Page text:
It was a pleasure to start off the first full day of SciDataCon with a keynote from Elaine M Faustman, Professor and Director at the Institute for Risk Analysis and Risk Communication, University of Washington and member of the ICSU World Data System Scientific Committee. Professor Faustman’s keynote talk, ‘Challenges and Opportunities with Citizen Science: How a decade of experiences have shaped our forward paths’, introduced a welcome early focus on the importance of rigorous ethical approaches to ‘citizen science’ research projects. Looking back to the early roots of the knowledge practices we now call ‘science’, Faustman reminded us that of course the roots of these practices can be found in the work of European gentleman scientists and their cabinets of curiosities. She also situated contemporary citizen science practice in the US legislatory framework of the US citizen’s right to know, work which has been underpinned by standards and acts since the 1940s onwards.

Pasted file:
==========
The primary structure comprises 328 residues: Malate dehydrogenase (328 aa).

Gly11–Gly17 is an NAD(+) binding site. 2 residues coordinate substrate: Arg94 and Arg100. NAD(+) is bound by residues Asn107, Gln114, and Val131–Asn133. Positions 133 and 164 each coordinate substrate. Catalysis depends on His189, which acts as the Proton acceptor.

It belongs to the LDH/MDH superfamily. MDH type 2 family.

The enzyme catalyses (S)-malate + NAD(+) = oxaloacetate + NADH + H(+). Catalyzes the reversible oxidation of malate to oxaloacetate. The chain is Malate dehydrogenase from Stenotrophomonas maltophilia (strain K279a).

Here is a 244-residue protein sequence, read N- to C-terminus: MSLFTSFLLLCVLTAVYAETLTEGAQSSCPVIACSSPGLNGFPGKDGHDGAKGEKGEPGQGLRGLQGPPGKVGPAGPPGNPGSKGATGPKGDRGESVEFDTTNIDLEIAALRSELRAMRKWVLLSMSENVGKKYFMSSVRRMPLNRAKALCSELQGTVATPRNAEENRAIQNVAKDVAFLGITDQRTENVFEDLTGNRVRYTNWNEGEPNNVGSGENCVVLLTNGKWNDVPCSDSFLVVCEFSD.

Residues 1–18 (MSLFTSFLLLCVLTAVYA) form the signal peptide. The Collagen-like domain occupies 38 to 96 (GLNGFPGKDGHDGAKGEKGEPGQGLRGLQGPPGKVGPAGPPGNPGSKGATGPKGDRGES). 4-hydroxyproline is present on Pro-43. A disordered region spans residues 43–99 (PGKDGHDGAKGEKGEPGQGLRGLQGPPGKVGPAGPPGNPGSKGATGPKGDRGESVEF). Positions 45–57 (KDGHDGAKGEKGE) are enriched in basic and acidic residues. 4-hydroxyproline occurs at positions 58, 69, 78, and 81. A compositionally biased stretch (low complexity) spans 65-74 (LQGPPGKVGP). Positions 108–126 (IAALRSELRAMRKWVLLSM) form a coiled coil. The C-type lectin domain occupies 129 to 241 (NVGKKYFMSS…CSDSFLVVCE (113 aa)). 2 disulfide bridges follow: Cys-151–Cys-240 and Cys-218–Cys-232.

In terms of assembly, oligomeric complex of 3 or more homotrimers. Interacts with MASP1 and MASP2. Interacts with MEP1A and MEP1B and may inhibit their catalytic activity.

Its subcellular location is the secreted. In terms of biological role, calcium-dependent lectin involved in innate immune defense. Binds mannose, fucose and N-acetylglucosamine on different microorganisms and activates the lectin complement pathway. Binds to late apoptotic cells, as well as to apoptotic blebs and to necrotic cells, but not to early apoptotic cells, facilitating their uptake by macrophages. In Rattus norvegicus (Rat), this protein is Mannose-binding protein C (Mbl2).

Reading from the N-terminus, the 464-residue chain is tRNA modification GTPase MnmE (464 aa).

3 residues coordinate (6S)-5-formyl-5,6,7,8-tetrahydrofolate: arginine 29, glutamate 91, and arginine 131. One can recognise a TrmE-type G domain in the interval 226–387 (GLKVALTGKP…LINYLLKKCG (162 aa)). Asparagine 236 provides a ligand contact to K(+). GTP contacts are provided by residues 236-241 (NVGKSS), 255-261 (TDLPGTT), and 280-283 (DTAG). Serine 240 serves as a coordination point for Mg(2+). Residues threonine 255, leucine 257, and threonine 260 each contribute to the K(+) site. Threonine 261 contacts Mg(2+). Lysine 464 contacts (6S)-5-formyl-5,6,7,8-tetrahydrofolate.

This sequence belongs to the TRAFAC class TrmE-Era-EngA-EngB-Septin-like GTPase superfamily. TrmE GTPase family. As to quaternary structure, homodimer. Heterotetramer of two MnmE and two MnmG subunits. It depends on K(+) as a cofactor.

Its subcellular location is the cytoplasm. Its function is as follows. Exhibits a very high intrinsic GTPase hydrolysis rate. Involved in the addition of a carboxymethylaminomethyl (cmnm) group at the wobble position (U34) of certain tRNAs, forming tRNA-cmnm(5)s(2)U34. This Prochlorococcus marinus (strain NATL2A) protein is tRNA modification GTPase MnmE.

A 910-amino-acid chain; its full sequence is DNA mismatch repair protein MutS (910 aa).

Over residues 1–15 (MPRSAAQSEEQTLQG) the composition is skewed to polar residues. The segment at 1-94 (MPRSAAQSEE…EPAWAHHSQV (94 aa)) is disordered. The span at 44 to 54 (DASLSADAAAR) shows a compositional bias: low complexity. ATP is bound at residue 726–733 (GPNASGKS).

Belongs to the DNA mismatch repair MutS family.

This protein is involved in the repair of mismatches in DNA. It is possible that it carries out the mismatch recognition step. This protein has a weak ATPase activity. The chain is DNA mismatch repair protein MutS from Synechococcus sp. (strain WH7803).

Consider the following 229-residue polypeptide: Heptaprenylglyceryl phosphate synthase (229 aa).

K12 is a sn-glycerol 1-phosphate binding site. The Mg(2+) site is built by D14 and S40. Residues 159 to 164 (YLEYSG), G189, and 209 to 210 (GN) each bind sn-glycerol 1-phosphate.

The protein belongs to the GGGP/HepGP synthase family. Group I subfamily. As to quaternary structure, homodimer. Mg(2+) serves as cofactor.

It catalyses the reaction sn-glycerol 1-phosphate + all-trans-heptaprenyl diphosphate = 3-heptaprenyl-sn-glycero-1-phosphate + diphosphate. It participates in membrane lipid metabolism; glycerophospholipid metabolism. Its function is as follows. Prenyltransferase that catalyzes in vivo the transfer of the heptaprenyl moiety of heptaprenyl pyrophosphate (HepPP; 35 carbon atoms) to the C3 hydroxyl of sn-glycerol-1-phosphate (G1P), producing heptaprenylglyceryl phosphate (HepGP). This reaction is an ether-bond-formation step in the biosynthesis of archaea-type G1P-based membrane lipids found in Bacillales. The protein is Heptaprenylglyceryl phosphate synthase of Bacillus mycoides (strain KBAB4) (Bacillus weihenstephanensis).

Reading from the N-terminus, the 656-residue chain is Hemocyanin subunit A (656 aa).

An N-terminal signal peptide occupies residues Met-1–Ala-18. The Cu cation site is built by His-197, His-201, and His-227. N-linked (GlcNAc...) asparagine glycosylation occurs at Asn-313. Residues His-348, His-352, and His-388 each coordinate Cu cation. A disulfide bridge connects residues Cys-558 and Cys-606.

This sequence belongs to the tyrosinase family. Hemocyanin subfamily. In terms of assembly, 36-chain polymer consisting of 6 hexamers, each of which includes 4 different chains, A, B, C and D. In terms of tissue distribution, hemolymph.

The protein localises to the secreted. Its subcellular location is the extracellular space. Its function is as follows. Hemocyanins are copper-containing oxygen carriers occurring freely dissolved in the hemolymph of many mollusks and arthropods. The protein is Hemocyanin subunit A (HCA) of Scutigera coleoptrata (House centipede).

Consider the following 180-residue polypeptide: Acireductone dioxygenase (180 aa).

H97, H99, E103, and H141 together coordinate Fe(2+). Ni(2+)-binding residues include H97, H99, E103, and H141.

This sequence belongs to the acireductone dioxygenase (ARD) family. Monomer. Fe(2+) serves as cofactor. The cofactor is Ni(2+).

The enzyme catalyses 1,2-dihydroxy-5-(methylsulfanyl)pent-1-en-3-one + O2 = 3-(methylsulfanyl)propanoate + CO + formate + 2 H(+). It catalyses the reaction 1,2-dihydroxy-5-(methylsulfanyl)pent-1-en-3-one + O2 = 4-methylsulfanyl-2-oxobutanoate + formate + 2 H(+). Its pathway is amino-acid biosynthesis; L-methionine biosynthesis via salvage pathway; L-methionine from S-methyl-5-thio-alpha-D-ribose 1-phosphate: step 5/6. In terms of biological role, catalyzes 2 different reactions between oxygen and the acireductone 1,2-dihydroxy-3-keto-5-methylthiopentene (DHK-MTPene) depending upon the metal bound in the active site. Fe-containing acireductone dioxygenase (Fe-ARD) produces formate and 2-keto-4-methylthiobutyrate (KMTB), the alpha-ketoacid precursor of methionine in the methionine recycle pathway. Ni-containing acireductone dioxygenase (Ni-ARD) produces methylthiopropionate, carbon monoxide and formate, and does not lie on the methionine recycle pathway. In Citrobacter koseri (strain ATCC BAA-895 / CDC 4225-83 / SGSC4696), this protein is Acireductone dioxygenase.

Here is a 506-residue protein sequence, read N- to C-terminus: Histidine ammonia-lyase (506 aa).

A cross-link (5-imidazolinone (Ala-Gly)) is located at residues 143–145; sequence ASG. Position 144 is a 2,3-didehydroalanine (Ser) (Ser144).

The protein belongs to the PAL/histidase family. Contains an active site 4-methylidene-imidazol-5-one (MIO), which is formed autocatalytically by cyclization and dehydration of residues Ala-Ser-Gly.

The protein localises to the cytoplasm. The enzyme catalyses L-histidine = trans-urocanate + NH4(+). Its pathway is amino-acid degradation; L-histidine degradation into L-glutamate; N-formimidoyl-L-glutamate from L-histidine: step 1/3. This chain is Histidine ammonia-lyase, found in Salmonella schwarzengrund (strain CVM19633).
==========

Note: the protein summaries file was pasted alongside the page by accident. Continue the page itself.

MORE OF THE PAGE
Reflecting over a decade of citizen science practice in the environment and public health domains, Faustman provided examples of projects where citizens are not only research subjects but are centrally influential in the work, to the point where they express ownership of the project alongside the university team. Discussion focused on the importance of the abilty of research participants to influence the direction and scope of the research project, to provide feedback on its progress, and to have access to the data accrued in order to be able – in case of public health projects at least – to use it to guide their own decision-making. The message of deep ethical engagement and building respectful relationships with participants set the scene for a day in which ethical issues reverberated.